However, the player to highlight here (other than Royal) is right tackle D.J. Fluker. The Chargers 2013 first-round pick hustles downfield and gets a key block to spring Royal for the touchdown.


Vert Shade Under Out/In routes

This is a concept McCoy uses most of all. He will run a player (sometimes two) to clear out the defense for a quick out or in route.

Here, we see Eric Decker score an easy touchdown on such a play. The Broncos line up Demaryius Thomas and Stokley in a bunch formation to the left with Decker. As the ball is snapped, Thomas runs a go route, clearing out the cornerback covering him and taking the attention of the single high safety.

Stokley runs a rub route where he essentially gets in the way of two defenders. This leaves Decker open for an easy pitch-and-catch from Manning.

It’s not only quick out routes, but McCoy also likes to use quick in routes as well. It’s a simple route combination and an easier read for a quarterback to make.

Here with the Chargers, we see a go route ran by Allen on the outside. This leaves Royal open easily as he runs towards the sidelines.

This route combination is a staple of the McCoy offense, and the Broncos should see plenty of these plays on Sunday.



The Broncos have been playing better defense in recent weeks. Against Washington in Week 8, they had arguably their best game of the year. This week against the Chargers, they want to continue that trend.

These concepts employed by McCoy are simple in their design but still difficult to stop. The Broncos should be able to identify certain plays based off the pre-snap formation, although the route combinations could vary on quick out or quick in routes.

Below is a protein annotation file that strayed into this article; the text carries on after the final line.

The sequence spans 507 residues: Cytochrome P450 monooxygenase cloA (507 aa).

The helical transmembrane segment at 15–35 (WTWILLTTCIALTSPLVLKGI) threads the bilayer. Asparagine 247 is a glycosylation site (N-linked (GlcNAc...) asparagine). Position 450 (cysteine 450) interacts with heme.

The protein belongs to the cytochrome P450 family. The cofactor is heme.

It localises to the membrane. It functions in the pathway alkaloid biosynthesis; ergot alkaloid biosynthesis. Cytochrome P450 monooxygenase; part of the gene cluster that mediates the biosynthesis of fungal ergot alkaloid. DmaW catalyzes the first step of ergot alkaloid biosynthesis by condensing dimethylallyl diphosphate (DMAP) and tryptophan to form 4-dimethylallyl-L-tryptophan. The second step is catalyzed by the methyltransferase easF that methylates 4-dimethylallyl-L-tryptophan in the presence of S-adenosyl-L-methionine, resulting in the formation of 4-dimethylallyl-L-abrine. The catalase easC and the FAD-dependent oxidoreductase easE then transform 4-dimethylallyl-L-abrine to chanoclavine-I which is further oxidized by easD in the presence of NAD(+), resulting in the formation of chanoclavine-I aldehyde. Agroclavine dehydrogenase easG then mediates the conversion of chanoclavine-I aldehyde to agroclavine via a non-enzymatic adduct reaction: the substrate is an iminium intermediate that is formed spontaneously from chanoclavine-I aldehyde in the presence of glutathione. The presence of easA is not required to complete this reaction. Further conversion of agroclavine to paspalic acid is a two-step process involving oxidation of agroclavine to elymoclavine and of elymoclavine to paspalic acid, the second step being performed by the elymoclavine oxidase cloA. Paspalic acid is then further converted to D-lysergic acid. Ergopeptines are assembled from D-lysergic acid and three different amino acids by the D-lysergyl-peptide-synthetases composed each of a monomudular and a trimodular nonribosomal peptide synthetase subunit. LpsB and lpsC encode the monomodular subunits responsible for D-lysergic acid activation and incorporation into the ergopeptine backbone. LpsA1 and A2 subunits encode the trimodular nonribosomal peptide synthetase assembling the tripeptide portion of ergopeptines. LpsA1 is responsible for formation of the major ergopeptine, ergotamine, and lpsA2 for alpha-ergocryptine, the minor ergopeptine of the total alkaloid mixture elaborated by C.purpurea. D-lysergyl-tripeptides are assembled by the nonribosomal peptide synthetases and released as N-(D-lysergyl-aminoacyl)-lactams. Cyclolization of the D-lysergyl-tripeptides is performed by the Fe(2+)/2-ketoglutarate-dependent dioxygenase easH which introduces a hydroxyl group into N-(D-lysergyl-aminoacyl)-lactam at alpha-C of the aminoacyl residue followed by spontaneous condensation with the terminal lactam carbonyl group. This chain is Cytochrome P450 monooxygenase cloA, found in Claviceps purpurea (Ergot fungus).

When Harris talked about knowing McCoy’s system, he also commented on McCoy knowing the design of the Broncos defense. “We gotta disguise a lot. I mean, just playing each other for years, they’re going to be familiar with us. At the end of the day, we play ‘man,’ it’s not too confusing. I feel like we’re ready.”

Against the inside power runs, the Broncos must be sound with their assignments and sure with their tackling. A large responsibility will fall on the shoulders of defensive captain Wesley Woodyard.

The strong rush defense will also rely on defensive tackle Terrance Knighton. On Monday, he talked about dealing with adversity this season. “Things like that happen to teams that want to be champions. If you ask any team in the past that’s won a championship, they always have something they had to go through—whether it was an injury, whether it was something off the field. We’ll handle it like we’re supposed to. We’ve got to just keep moving forward.”

When the Broncos face the Chargers, it will be without John Fox, as he recovers from heart surgery. Jack Del Rio is going to serve as both the interim head coach and the defensive coordinator. He certainly has the confidence of the front office and the players inside the locker room.

He gets his first chance to prove himself as the interim head coach against a familiar foe. The Broncos should disguise a few things against McCoy and the Chargers defensively.

However, this is a totally different (and better) offense than it was under McCoy in 2012. This team has new weapons like Wes Welker and Julius Thomas. McCoy may think he is ready for the high-powered Broncos offense, but he’ll have to prove it on the football field.

The Chargers don’t have the defense to slow down the Broncos offense. If they want to win, then they’ll have to put up a ton of points.

The Broncos know McCoy and his concepts well. This gives them a distinct advantage which should serve them well against their division foe on Sunday.


All quotes and injury/practice observations obtained firsthand. Record information provided via email from the Denver Broncos.